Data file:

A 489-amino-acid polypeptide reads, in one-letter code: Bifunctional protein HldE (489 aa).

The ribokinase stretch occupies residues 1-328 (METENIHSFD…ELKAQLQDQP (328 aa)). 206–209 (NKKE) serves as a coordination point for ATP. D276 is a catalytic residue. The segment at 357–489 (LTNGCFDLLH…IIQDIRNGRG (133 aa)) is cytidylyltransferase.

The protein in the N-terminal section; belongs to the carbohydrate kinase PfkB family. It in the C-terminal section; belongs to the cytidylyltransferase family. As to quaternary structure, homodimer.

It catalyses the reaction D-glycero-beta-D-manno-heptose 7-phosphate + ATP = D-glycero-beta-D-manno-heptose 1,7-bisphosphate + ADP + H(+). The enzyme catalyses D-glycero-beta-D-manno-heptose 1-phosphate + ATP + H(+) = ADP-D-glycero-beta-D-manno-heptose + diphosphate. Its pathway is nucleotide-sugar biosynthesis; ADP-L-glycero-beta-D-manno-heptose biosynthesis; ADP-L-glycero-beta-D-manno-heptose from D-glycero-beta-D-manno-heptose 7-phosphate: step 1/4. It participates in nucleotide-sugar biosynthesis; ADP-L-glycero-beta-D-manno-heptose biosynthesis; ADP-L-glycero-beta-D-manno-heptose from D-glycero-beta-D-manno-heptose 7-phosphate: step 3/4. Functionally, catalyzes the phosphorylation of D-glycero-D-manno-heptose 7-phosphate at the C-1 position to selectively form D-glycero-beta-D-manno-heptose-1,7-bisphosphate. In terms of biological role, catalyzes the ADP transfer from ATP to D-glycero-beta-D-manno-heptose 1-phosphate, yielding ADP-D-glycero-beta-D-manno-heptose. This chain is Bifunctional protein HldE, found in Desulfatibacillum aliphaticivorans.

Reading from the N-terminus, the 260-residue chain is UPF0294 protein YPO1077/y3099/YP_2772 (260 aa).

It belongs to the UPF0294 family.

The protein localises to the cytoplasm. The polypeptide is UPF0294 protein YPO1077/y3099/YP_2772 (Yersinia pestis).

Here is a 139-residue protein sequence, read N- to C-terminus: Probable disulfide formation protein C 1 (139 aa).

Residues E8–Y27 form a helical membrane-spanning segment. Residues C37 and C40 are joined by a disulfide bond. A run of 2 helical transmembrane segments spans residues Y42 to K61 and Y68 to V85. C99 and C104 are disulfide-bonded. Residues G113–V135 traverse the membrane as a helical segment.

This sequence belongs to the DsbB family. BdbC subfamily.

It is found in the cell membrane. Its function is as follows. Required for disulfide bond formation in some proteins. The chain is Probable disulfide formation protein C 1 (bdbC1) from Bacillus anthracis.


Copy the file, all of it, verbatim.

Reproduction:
A 489-amino-acid polypeptide reads, in one-letter code: Bifunctional protein HldE (489 aa).

The ribokinase stretch occupies residues 1-328 (METENIHSFD…ELKAQLQDQP (328 aa)). 206–209 (NKKE) serves as a coordination point for ATP. D276 is a catalytic residue. The segment at 357–489 (LTNGCFDLLH…IIQDIRNGRG (133 aa)) is cytidylyltransferase.

The protein in the N-terminal section; belongs to the carbohydrate kinase PfkB family. It in the C-terminal section; belongs to the cytidylyltransferase family. As to quaternary structure, homodimer.

It catalyses the reaction D-glycero-beta-D-manno-heptose 7-phosphate + ATP = D-glycero-beta-D-manno-heptose 1,7-bisphosphate + ADP + H(+). The enzyme catalyses D-glycero-beta-D-manno-heptose 1-phosphate + ATP + H(+) = ADP-D-glycero-beta-D-manno-heptose + diphosphate. Its pathway is nucleotide-sugar biosynthesis; ADP-L-glycero-beta-D-manno-heptose biosynthesis; ADP-L-glycero-beta-D-manno-heptose from D-glycero-beta-D-manno-heptose 7-phosphate: step 1/4. It participates in nucleotide-sugar biosynthesis; ADP-L-glycero-beta-D-manno-heptose biosynthesis; ADP-L-glycero-beta-D-manno-heptose from D-glycero-beta-D-manno-heptose 7-phosphate: step 3/4. Functionally, catalyzes the phosphorylation of D-glycero-D-manno-heptose 7-phosphate at the C-1 position to selectively form D-glycero-beta-D-manno-heptose-1,7-bisphosphate. In terms of biological role, catalyzes the ADP transfer from ATP to D-glycero-beta-D-manno-heptose 1-phosphate, yielding ADP-D-glycero-beta-D-manno-heptose. This chain is Bifunctional protein HldE, found in Desulfatibacillum aliphaticivorans.

Reading from the N-terminus, the 260-residue chain is UPF0294 protein YPO1077/y3099/YP_2772 (260 aa).

It belongs to the UPF0294 family.

The protein localises to the cytoplasm. The polypeptide is UPF0294 protein YPO1077/y3099/YP_2772 (Yersinia pestis).

Here is a 139-residue protein sequence, read N- to C-terminus: Probable disulfide formation protein C 1 (139 aa).

Residues E8–Y27 form a helical membrane-spanning segment. Residues C37 and C40 are joined by a disulfide bond. A run of 2 helical transmembrane segments spans residues Y42 to K61 and Y68 to V85. C99 and C104 are disulfide-bonded. Residues G113–V135 traverse the membrane as a helical segment.

This sequence belongs to the DsbB family. BdbC subfamily.

It is found in the cell membrane. Its function is as follows. Required for disulfide bond formation in some proteins. The chain is Probable disulfide formation protein C 1 (bdbC1) from Bacillus anthracis.